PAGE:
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Inequality.Org: Remembering the Moment Our CEOs Dug In


Forty years ago, U.S. corporate honchos saw their power ebbing away. So they did what corporate honchos always do. They asked for a memo.

-by Sam Pizzigati

August 30, 2011- A landmark historical anniversary passed by almost totally unnoticed last week. No front-page retrospective in a major daily newspaper. No ceremony in the White House Rose Garden. Not even a new postage stamp.

A postage stamp, to be sure, might have been a bit of a stretch. You can’t, after all, put a memo on a postage stamp. Not even a memo that helped change, 40 years ago this month, the course of modern U.S. history.

The writer of this memorable memo, Richmond attorney Lewis Powell, would later go on to national prominence as a U.S. Supreme Court justice. But Lewis Powell, back in August 1971, had no national general public presence.

Powell did have widespread respect within elite corporate circles. A former American Bar Association president, he served on top corporate boards — and had friends in pivotal places, like Eugene Sydnor, a mover and shaker at the U.S. Chamber of Commerce.

Powell and Sydnor, notes corporate watchdog Charlie Cray, shared a sense of impending doom. The American “free enterprise system,” they feared, faced an existential crisis. The enemies of that system would surely triumph — unless business mobilized, as never before, to meet the threat.

The Chamber’s Sydnor asked Powell for a memo that outlined what the Chamber could do to jumpstart a crusade to save free enterprise. Powell’s confidential August 23, 1971 response did just that.

Powell’s memo, reread today, can come across as wildly overheated and even, at times, laugh-out-loud paranoid.

Business confronts, Powell contends in the memo, critics “seeking insidiously” to “sabotage” free enterprise. “Extremists on the left,” he declares, have become “far more numerous, better financed, and increasingly are more welcomed and encouraged by other elements of society, than ever before in our history.”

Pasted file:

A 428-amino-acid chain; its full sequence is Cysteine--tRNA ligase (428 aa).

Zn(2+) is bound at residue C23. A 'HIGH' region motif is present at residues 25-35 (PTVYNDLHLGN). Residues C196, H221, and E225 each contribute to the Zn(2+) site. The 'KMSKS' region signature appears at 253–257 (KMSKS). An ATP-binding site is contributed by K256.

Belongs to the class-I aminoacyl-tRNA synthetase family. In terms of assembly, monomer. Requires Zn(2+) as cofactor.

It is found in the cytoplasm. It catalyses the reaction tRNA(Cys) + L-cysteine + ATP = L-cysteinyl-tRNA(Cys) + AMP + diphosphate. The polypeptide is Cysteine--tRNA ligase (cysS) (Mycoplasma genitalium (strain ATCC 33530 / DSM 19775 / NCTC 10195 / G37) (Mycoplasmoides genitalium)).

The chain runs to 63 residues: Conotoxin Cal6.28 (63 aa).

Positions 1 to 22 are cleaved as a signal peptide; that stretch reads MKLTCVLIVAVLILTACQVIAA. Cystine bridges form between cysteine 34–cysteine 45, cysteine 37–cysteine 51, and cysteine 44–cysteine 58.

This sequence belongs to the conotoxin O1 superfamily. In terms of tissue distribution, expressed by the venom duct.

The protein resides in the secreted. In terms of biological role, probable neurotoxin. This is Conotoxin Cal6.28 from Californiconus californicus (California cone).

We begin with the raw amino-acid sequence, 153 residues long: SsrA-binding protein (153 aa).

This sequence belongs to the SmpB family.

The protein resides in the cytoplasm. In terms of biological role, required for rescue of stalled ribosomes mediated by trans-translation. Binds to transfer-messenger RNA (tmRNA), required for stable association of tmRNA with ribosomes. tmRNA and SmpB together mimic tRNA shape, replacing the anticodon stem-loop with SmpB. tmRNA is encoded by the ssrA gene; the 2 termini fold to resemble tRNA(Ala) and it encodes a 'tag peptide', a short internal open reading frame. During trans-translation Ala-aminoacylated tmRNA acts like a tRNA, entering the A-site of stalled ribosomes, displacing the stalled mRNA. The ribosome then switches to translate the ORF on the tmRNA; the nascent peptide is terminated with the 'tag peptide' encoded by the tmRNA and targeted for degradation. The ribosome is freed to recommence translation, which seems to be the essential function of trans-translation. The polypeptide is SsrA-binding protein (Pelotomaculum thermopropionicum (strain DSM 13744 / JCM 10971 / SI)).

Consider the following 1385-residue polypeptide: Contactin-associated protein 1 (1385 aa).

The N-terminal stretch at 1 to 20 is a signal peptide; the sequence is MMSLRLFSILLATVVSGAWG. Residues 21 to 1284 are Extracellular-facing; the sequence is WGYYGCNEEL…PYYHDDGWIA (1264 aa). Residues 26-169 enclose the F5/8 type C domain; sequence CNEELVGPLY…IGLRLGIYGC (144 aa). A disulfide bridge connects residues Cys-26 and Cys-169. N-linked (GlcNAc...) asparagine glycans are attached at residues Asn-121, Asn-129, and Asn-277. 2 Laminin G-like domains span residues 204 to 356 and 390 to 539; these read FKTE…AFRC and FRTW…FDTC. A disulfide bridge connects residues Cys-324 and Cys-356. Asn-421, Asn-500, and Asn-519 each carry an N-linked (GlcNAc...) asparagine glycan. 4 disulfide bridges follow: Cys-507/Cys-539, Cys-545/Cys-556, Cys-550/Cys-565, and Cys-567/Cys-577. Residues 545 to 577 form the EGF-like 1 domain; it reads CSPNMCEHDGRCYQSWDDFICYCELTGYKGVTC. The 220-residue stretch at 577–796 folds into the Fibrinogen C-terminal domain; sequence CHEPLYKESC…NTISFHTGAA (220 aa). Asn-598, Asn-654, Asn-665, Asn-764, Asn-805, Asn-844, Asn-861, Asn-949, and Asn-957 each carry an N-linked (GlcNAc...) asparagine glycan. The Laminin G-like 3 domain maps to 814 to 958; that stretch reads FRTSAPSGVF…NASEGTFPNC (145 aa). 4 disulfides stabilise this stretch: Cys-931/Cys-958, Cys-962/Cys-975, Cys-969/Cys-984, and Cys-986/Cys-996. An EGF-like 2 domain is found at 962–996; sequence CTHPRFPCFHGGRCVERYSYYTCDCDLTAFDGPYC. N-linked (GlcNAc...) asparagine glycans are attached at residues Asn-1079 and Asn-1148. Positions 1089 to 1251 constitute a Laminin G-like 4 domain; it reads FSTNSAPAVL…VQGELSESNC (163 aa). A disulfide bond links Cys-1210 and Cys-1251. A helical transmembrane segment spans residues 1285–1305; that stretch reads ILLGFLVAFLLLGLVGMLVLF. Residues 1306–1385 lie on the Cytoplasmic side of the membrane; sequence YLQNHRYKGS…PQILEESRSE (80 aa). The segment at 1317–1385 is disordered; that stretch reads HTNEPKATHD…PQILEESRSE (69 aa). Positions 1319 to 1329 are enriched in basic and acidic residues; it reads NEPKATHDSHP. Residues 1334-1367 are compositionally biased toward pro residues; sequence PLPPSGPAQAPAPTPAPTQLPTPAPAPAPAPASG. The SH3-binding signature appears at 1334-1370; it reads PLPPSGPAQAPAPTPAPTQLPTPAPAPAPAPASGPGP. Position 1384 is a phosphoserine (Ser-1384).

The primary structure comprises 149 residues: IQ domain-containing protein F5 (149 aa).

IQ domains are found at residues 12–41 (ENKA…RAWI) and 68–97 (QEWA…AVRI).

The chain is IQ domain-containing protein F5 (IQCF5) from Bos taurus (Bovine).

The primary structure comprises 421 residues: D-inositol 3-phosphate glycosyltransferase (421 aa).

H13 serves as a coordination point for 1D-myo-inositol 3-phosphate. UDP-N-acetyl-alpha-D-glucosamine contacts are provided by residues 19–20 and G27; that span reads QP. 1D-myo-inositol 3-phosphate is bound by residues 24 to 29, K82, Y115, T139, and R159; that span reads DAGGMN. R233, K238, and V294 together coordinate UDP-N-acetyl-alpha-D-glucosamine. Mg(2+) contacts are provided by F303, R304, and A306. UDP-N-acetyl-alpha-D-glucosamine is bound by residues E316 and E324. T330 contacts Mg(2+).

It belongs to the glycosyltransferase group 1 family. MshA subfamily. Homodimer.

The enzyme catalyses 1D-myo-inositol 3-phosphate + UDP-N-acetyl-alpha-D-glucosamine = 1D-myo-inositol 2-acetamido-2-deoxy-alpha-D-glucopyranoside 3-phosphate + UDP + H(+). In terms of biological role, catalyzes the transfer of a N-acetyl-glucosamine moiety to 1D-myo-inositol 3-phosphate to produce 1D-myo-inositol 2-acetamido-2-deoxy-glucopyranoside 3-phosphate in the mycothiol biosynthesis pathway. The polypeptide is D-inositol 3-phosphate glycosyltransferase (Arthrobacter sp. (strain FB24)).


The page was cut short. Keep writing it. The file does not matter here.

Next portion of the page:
With “extremists” and “social reformers” working ever more closely in concert, Powell’s memo laments, “individual freedom” itself may stand at risk.

In truth, “free enterprise” in America had faced significantly more threatening — and better organized — challenges before World War I and then again during the Great Depression. In 1971, those Powell labeled “extremists” had no significant political parties, as they had in earlier eras. And the social reformers of 1971, unlike their predecessors, rarely questioned any “free enterprise” basics.

But corporate leaders, Powell correctly understood, did face a hostile political environment in 1971. Progressives were making headway against tax breaks that benefit “only the rich, the owners of big companies,” as one Washington Post columnist put it. “Populist” tracts in mainstream magazines like New York were arguing that “the root need in our country is ‘to redistribute wealth.’”

“This setting of the ‘rich’ against the ‘poor,’ of business against the people,” Powell’s memo seethes, “is the cheapest and most dangerous kind of politics.”

Corporate America, Powell goes on to exhort, must respond with more than “appeasement, ineptitude, and ignoring the problem.” Business leaders must show more “stomach for hard-nose contest with their critics.” CEOs need to consider counterattacking “a primary responsibility of corporate management.”

Yet individual corporate leaders, Powell would acknowledge, can only do so much. An individual corporation, he understood, might be reluctant “to get too far out in front and to make itself too visible a target.” The answer?

“Strength lies in organization,” Powell’s would explain, “in careful long-range planning and implementation, in consistency of action over an indefinite period of years, in the scale of financing available only through joint effort, and in the political power available only through united action and national organizations.”

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